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National Audit Office slates Home Office handling of Windrush scandal


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Blanket media coverage today of the highly respected National Audit Office’s report into the Home Office’s Handling of the Windrush situation. “Situation” is one of those Whitehall irregular verbs: I have an issue, you have a situation, they have a scandal.

Lawyers may also quibble with the NAO’s use of the phrase “duty of care”, in which the Home Office is said to have failed in respect of Windrush victims. In strict legal terms this may be a little suspect but the point is clear: the Home Office was warned that the hostile environment policy of constant immigration checks would ensnare legal migrants without papers, like the Windrush generation, but it didn’t do anything to help them. In NAO-speak, the Home Office did not “adequately prioritis[e] the protection of those who suffered distress and damage through being wrongly penalised” and warnings of what was happening “did not have the effect of stimulating inquiry, or timely action”.

The key findings are as follows:

The Department has not yet established the full extent of the problems affecting people of the Windrush generation.

The Department decided to narrowly focus its historical reviews on individuals from the Caribbean.

The Department’s impact assessments did not analyse sufficiently the risk that compliant environment policies might have unintended or unfair consequences.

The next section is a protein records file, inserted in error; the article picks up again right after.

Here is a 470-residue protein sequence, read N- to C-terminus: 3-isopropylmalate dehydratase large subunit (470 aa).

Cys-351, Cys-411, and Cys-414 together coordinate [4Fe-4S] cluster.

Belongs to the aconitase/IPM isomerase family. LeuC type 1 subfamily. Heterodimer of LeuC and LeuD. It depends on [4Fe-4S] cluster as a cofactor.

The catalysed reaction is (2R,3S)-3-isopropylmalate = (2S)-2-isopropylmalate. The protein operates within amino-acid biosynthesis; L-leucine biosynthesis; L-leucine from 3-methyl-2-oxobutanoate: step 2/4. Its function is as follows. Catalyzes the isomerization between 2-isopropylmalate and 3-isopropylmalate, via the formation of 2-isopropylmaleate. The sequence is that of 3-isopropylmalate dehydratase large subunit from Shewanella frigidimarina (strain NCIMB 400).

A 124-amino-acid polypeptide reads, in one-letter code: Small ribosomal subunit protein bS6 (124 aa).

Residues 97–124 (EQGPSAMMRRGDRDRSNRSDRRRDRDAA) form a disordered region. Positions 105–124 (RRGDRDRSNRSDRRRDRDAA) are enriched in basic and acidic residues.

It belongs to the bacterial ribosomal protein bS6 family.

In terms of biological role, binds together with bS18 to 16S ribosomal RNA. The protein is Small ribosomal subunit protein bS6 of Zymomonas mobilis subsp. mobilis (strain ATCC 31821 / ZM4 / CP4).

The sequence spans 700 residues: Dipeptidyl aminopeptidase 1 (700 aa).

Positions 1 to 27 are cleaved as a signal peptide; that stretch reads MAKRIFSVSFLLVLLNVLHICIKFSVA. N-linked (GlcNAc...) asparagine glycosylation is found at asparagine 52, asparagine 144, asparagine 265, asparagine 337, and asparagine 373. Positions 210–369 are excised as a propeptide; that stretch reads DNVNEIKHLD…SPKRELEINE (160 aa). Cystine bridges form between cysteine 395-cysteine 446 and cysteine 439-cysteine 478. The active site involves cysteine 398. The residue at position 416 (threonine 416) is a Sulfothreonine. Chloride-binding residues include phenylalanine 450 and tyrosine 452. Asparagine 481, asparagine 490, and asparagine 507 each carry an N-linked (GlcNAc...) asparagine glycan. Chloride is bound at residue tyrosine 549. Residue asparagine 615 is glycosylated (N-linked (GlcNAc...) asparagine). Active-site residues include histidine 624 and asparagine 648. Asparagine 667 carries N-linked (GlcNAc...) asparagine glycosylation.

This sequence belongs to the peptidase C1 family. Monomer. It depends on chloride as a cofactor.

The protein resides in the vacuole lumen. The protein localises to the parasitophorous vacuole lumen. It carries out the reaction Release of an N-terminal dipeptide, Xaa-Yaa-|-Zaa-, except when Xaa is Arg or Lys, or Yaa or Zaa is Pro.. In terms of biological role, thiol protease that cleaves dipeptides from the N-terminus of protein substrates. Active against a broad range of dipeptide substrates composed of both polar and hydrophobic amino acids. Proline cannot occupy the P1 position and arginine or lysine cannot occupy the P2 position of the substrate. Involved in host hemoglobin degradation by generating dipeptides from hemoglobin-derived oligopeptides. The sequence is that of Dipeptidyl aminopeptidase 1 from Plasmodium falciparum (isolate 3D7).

Some of the Department’s processes contributed to the risk of wrongful detentions and removals.

UK Visas and Immigration’s quality assurance systems are not focused on outcomes or the impact of decisions [see previous Free Movement posts ad nauseam]

The Department has had targets for removing illegal migrants since 2004, but there is insufficient information to conclude on whether this contributed to the Windrush situation.

Issues with the Department’s data management increased the risk of action being taken against people who had a legal right to be in the UK.

The Department did not act on credible information about issues that may have contributed to the Windrush situation.

The Department has established a dedicated team to respond to people who may have been affected.

The Department is setting up a compensation scheme, the cost of which is still being established, and this might result in a large range of financial liabilities.

Typical of the Home Office attitude to Windrush victims is the fact that, when the immigration inspector warned that driving licences were being incorrectly revoked, officials briefed ministers on how to handle questions about the issue from the media but didn’t actually do anything about it. (paragraph 3.22).

We also learned that the pause on hostile environment data sharing is still in place with no information yet on when it will resume (paragraph 3.19).

Not taken with my summary? Try this NAO video.

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CJ McKinney

CJ McKinney is a specialist on immigration law and policy. Formerly the editor of Free Movement, you will find a lot of articles by CJ here on this website! Twitter: @mckinneytweets.